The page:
Surprisingly, it is fairly simple to replace your old factory stereo with a brand new head-unit. The most important thing is to keep a clear head and take your time during the installation. If you do not, all you will end up with is a headache and problems.
1. Remove the stereo
Tools you will need for this installation include a flat-head screwdriver, needle nose pliers, and depending on your vehicle you may need radio removal tools. To begin, set your parking brake and disconnect the negative battery terminal under the hood of your vehicle. Next, remove any dash trim that is covering the stereo with your panel removal tool and some light force. Begin to work your stock stereo out of it’s pocket by pulling outwards with the removal tools, or by angling the screwdriver behind the stereo. Be very careful not to damage any of the surrounding trim. Needle nose pliers may help to pull on small tabs or clips that may be securing the stereo. Slide the stereo out and unplug the harness and antenna. You may now set your old receiver to the side and begin preparing for the new stereo.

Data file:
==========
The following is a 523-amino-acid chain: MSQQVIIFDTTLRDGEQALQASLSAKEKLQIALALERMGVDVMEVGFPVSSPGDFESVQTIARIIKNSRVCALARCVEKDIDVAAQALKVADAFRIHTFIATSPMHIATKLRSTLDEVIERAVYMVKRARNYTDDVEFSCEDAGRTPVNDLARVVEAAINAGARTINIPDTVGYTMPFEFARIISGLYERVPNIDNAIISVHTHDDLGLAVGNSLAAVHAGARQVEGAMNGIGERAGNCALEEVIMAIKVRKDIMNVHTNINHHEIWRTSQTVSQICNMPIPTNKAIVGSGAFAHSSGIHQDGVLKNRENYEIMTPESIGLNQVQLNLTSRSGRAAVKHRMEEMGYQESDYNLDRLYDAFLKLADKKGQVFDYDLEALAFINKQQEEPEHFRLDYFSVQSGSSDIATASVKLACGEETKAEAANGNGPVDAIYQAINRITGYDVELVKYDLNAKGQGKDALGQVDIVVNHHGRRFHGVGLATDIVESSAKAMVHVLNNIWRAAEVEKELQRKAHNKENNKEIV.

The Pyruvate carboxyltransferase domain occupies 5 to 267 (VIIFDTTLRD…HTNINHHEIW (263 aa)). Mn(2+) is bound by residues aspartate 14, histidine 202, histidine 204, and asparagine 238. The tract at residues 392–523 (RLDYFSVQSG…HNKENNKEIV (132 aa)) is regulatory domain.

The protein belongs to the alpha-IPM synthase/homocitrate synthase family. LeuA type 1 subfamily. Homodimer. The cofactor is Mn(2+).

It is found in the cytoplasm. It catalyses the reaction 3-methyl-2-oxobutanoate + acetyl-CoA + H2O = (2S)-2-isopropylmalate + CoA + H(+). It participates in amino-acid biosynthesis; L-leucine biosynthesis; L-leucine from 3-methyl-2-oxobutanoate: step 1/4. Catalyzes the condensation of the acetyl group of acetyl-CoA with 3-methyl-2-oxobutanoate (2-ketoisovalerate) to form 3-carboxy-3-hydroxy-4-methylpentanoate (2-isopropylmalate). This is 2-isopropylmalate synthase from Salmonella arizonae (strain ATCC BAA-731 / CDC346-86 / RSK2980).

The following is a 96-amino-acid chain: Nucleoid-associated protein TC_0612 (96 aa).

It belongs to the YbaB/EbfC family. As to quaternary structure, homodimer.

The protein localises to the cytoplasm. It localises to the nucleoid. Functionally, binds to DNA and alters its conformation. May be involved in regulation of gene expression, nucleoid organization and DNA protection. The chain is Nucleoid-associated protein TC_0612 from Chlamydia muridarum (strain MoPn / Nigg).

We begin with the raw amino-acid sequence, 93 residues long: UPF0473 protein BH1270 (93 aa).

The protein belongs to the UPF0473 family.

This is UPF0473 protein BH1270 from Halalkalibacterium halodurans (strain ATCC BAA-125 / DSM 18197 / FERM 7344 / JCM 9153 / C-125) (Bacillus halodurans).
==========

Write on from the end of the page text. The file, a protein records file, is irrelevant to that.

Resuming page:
2. Preparing to install the new stereo
Most vehicles will have a wiring harness available that will convert your factory plug into bare wires that you can connect to your stereo harness. Begin properly making the connections between your vehicle wiring harness and your stereo wiring harness one wire at a time (ex. RR+ to RR+, Ground to Ground etc). Butt connectors will allow for the easiest connections for these types of installations. If you are having trouble determining what each wire does, you may check your harness packaging and manuals for wire guides, or visit our knowledge base article “Wiring Harness Color Standards”. Once all connections are complete, go through and use zip ties or heat shrink to be sure the wires don’t move around after you permanently install the stereo.
3. Installing the new stereo
Connect one end of your harness to your vehicle, the other end plug into your new car stereo, and plug the antenna back in. Re-connect your negative battery terminal and turn the key forward to see if your stereo powers on. You may need to press or hold the power button on your stereo if it does not automatically turn on. If it powers up just fine, try playing some music at medium volume and individually check each speaker for clear sound output. Once everything is working, you can go ahead and use the dash kit specific to your vehicle (or the DIN cage for certain vehicles) to finish installing and securing your new receiver. Don’t forget to put back any loose screws or trim panels you removed earlier!
For more complicated and integrated applications, you may need to seek technical advice from a professional. We hope this guide helps you in the right direction for your stereo installation. Remember every vehicle is different but this guide shows the basic steps to properly put a stereo into most vehicles today. For a more in-depth tutorial, you may visit our knowledge base article “How to Install a Car Stereo”.